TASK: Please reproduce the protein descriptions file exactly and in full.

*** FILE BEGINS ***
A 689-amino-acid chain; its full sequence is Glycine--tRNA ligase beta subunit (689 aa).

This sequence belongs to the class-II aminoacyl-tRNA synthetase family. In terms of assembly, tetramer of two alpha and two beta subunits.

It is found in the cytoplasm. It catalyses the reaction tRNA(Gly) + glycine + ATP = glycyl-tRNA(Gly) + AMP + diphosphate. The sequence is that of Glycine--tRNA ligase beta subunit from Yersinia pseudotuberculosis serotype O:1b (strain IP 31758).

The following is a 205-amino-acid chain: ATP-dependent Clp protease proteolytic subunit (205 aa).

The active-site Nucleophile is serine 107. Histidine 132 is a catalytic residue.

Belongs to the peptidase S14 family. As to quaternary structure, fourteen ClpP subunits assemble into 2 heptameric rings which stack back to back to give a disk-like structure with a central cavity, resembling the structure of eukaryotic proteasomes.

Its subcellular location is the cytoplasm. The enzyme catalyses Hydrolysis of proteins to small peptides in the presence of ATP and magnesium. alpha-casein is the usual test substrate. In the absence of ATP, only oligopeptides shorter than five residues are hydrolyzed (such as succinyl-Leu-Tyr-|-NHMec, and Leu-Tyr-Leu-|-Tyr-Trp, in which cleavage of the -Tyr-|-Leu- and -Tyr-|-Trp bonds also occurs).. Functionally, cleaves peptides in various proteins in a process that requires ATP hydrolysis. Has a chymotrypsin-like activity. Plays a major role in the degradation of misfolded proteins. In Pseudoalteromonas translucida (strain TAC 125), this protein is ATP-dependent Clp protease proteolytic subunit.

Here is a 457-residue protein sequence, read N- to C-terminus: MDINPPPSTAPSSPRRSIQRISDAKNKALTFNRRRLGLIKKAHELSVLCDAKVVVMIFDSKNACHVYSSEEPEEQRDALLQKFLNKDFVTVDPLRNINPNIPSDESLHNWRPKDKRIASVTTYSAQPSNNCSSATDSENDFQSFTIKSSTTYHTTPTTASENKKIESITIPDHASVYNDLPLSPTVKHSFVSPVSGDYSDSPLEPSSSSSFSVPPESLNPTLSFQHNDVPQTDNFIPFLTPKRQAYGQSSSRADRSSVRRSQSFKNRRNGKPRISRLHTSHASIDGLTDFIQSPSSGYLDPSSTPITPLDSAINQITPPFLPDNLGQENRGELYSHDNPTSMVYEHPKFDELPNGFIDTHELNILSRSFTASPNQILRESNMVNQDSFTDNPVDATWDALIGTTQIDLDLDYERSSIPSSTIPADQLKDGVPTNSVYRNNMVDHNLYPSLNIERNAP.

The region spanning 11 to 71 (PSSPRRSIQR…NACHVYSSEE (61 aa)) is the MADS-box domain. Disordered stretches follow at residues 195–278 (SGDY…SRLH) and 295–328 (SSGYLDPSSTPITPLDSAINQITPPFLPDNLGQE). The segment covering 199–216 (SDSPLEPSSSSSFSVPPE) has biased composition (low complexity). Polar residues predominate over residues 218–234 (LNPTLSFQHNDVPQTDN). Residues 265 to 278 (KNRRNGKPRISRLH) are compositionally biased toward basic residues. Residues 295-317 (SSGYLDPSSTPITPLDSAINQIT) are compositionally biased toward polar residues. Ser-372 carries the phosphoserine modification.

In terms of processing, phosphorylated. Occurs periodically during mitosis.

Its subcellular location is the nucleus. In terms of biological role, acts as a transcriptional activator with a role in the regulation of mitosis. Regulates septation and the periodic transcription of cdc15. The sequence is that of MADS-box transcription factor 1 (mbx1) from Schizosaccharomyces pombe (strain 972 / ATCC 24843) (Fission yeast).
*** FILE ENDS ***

A 689-amino-acid chain; its full sequence is Glycine--tRNA ligase beta subunit (689 aa).

This sequence belongs to the class-II aminoacyl-tRNA synthetase family. In terms of assembly, tetramer of two alpha and two beta subunits.

It is found in the cytoplasm. It catalyses the reaction tRNA(Gly) + glycine + ATP = glycyl-tRNA(Gly) + AMP + diphosphate. The sequence is that of Glycine--tRNA ligase beta subunit from Yersinia pseudotuberculosis serotype O:1b (strain IP 31758).

The following is a 205-amino-acid chain: ATP-dependent Clp protease proteolytic subunit (205 aa).

The active-site Nucleophile is serine 107. Histidine 132 is a catalytic residue.

Belongs to the peptidase S14 family. As to quaternary structure, fourteen ClpP subunits assemble into 2 heptameric rings which stack back to back to give a disk-like structure with a central cavity, resembling the structure of eukaryotic proteasomes.

Its subcellular location is the cytoplasm. The enzyme catalyses Hydrolysis of proteins to small peptides in the presence of ATP and magnesium. alpha-casein is the usual test substrate. In the absence of ATP, only oligopeptides shorter than five residues are hydrolyzed (such as succinyl-Leu-Tyr-|-NHMec, and Leu-Tyr-Leu-|-Tyr-Trp, in which cleavage of the -Tyr-|-Leu- and -Tyr-|-Trp bonds also occurs).. Functionally, cleaves peptides in various proteins in a process that requires ATP hydrolysis. Has a chymotrypsin-like activity. Plays a major role in the degradation of misfolded proteins. In Pseudoalteromonas translucida (strain TAC 125), this protein is ATP-dependent Clp protease proteolytic subunit.

Here is a 457-residue protein sequence, read N- to C-terminus: MDINPPPSTAPSSPRRSIQRISDAKNKALTFNRRRLGLIKKAHELSVLCDAKVVVMIFDSKNACHVYSSEEPEEQRDALLQKFLNKDFVTVDPLRNINPNIPSDESLHNWRPKDKRIASVTTYSAQPSNNCSSATDSENDFQSFTIKSSTTYHTTPTTASENKKIESITIPDHASVYNDLPLSPTVKHSFVSPVSGDYSDSPLEPSSSSSFSVPPESLNPTLSFQHNDVPQTDNFIPFLTPKRQAYGQSSSRADRSSVRRSQSFKNRRNGKPRISRLHTSHASIDGLTDFIQSPSSGYLDPSSTPITPLDSAINQITPPFLPDNLGQENRGELYSHDNPTSMVYEHPKFDELPNGFIDTHELNILSRSFTASPNQILRESNMVNQDSFTDNPVDATWDALIGTTQIDLDLDYERSSIPSSTIPADQLKDGVPTNSVYRNNMVDHNLYPSLNIERNAP.

The region spanning 11 to 71 (PSSPRRSIQR…NACHVYSSEE (61 aa)) is the MADS-box domain. Disordered stretches follow at residues 195–278 (SGDY…SRLH) and 295–328 (SSGYLDPSSTPITPLDSAINQITPPFLPDNLGQE). The segment covering 199–216 (SDSPLEPSSSSSFSVPPE) has biased composition (low complexity). Polar residues predominate over residues 218–234 (LNPTLSFQHNDVPQTDN). Residues 265 to 278 (KNRRNGKPRISRLH) are compositionally biased toward basic residues. Residues 295-317 (SSGYLDPSSTPITPLDSAINQIT) are compositionally biased toward polar residues. Ser-372 carries the phosphoserine modification.

In terms of processing, phosphorylated. Occurs periodically during mitosis.

Its subcellular location is the nucleus. In terms of biological role, acts as a transcriptional activator with a role in the regulation of mitosis. Regulates septation and the periodic transcription of cdc15. The sequence is that of MADS-box transcription factor 1 (mbx1) from Schizosaccharomyces pombe (strain 972 / ATCC 24843) (Fission yeast).